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Roxon revises history in whinge about intelligence committee

Nicola Roxon is engaging in self-serving revisionism in criticising Parliament’s intelligence committee. Her record of conduct tells a much different story.

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Revealed: Attorney-General’s drive for data retention law

The Attorney-General’s Department pushed hard for data retention the moment Labor was elected, according to new documents released to Crikey under freedom of information.

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Yes we can: how surveillance was quietly stymied in Australia

There are some lessons from this week’s Australia’s national security inquiry, especially when we compare ourselves to the US and the UK. Secret plans for data retention came to nothing.

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National security inquiry declines to endorse data retention

A key review of proposal to strengthen national security laws has opted against recommending mandatory data retention, and suggested a strictly limited scheme if governments do consider one.

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Attorney-General’s Department: hiding a data retention gargoyle?

Questions continue to grow about the extent of the Attorney-General Department’s work on data retention, and whether it is hiding it from scrutiny. Is AGD quietly developing legislation on data retention?

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The bureaucrats and the strange case of the vanishing meetings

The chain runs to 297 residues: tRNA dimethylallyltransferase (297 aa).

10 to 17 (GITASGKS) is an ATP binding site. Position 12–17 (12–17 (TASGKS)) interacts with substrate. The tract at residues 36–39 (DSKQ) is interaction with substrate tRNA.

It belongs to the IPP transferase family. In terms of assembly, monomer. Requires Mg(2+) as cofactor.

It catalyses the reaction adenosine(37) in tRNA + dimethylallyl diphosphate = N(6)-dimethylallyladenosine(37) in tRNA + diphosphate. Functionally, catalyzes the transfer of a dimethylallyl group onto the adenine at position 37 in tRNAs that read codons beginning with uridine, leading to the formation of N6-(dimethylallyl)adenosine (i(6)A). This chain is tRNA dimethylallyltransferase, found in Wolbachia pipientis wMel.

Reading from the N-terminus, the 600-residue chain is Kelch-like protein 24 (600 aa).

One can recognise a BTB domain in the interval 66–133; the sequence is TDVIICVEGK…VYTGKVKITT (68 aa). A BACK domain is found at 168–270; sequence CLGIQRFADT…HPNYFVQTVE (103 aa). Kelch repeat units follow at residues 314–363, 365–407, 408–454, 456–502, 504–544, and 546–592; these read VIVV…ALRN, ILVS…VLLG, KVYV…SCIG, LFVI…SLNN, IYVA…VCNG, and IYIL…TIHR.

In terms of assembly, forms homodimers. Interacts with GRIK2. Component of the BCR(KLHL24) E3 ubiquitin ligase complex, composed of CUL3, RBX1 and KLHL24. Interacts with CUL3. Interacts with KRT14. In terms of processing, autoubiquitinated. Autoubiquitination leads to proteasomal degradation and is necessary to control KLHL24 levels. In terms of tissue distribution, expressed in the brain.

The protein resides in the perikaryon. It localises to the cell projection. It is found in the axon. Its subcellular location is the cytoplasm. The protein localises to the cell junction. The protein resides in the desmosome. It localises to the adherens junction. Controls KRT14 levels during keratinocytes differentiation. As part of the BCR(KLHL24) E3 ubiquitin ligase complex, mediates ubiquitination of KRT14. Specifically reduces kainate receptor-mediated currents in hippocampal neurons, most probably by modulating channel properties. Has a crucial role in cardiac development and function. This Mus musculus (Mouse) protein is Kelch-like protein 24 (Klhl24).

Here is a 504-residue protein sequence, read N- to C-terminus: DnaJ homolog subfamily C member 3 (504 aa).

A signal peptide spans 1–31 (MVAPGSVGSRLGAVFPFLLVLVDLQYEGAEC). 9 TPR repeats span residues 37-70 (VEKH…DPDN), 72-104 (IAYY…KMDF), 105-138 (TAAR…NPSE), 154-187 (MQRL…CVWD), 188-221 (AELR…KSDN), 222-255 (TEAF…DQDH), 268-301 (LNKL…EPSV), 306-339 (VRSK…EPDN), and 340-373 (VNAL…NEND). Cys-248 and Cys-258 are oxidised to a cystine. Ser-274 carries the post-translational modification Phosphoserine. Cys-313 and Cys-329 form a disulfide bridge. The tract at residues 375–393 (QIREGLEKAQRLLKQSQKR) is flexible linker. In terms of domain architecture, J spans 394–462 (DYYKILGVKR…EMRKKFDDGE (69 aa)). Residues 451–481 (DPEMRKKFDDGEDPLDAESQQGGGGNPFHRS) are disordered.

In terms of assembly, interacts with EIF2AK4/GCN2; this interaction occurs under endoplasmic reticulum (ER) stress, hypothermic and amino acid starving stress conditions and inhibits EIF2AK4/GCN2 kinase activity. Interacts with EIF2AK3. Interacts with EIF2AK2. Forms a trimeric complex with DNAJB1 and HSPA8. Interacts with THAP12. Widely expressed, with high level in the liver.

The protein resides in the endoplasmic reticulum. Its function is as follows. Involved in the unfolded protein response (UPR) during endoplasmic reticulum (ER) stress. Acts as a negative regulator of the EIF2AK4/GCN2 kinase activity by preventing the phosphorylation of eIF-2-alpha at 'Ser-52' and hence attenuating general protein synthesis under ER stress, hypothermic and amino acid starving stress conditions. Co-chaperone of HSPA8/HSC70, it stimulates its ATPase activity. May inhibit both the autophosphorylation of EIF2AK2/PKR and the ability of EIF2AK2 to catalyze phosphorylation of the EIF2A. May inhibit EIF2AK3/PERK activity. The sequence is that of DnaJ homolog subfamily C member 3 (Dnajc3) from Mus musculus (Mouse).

Evidence to a Senate committee from Attorney-General’s officials about its data retention preparations sits poorly with what we already know.

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Going dark and the logic of mass surveillance

US agencies are grappling with the same technological challenges as British and Australian agencies but have the advantage of being able to act beyond the law.

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Data retention divergence as US, UK mull mass surveillance

The UK and US appear to have diverged on the issue of internet surveillance, and that has serious implications for the efforts of Australia’s security establishment to impose data retention.

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Danby and Sheridan hammer home an own-goal for data retention

A national security committee member’s poor judgment has inflicted serious damage on the push for data retention by Australia’s security agencies.

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‘Banality of evil’: new documents lift the veil on data retention

New documents shed light on the enthusiasm of the Attorney-General’s Department to move forward with (and think large on) data retention, and the resistance it encountered from industry.

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Cybersecurity (and cyberbureaucracy) key for PM’s blueprint

The government’s new National Security Strategy employs the same hysteria about cybersecurity that we’ve seen from other governments.

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National security inquiry delay to put data retention on hold

A key inquiry into controversial national security reforms like data retention will miss its reporting deadline. And the Attorney-General’s Department only has itself to blame.